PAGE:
There are many websites that don’t restrict access to all content, but provide higher-value incentives for logged-in users, such as access to additional sections of content or interactive features. For instance, they may give users the ability to save products, collect points, set up auto-shipments or view exclusive articles/videos.
This model extends beyond the retail examples and can also apply to content or news sites.
Sephora’s Beauty Insider program allows logged-in users to leave reviews, get personalized recommendations, “love” products, collect points that be can exchanged for free gifts and track orders. In addition to featuring a link to the Beauty Insider program at the top of each page, they also encourage new users to sign up by featuring promotional specials and promotions that are exclusive to program members.
Similar to Sephora, The North Face incentivizes users to log in every time by providing additional benefits and rewards. Users are asked to log in to save favorites to a wishlist, and can also enroll in the VIPeak Rewards program, which allows points to be collected for purchases and social media engagement.
In the financial industry, iShares provides exclusive content and tools for users who log in (note the use of the lock icon to differentiate login-only content). When website visitors click on the gated content, they’re taken to a login/registration page. Different types of content can be accessed depending on what type of login the user creates, allowing for further segmentation of logged-in users and their actions.
Connect with Friends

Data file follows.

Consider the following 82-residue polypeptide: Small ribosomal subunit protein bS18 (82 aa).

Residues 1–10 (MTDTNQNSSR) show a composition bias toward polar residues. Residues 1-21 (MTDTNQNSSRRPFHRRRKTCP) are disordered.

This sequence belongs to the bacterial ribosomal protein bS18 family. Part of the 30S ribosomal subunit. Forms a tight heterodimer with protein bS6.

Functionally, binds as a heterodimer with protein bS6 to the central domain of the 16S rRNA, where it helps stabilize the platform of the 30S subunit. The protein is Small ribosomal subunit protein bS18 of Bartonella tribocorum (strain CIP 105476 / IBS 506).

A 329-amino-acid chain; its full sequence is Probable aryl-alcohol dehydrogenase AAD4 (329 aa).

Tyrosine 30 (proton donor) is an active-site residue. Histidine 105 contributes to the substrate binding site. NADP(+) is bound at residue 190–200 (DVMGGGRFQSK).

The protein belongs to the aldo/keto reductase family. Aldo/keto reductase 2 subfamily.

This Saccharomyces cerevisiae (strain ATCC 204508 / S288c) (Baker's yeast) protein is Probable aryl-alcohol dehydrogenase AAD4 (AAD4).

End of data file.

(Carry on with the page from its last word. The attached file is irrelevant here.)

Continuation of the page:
Social media sites typically require that users log in if they want to engage with other people. Since most of us are constantly using social media to connect with friends, relatives or coworkers, sites like Facebook and Instagram are excellent examples of how logged-in user data can be combined from sessions on work and home computers, as well as on mobile devices.
Quora is another site that allows logged-in users to engage with others by providing answers to publicly-asked questions. When logged in, users can also view additional content and personalize their topics of interest.
Faster, Easier Ordering & Checkout
While most retail sites allow users to save payment information for future purchases, sites like Amazon incentivize them to log in during every visit, before they get to the checkout process. From streamlining the checkout process to recommending related or previously-purchased products, these are a few examples of how ease-of-use and time saving features can influence users to log in to a website.
Logging in to Amazon gives users access to several additional checkout and purchasing options. Their 1-Click ordering lets people skip the shopping cart and the Subscribe & Save option provides automatic delivery. While Amazon requires a log in at checkout, there are so many additional elements (buttons, features) throughout the site that it’s hard to stay logged out.
Signing in to Soap.com allows users to access the Easy Reorder feature, which provides a list of favorite essential household products. In addition, Soap.com is affiliated with several other websites that carry other types of products, from pet supplies to kids’ clothing and logging in allows users to shop and checkout on any of the 10 websites.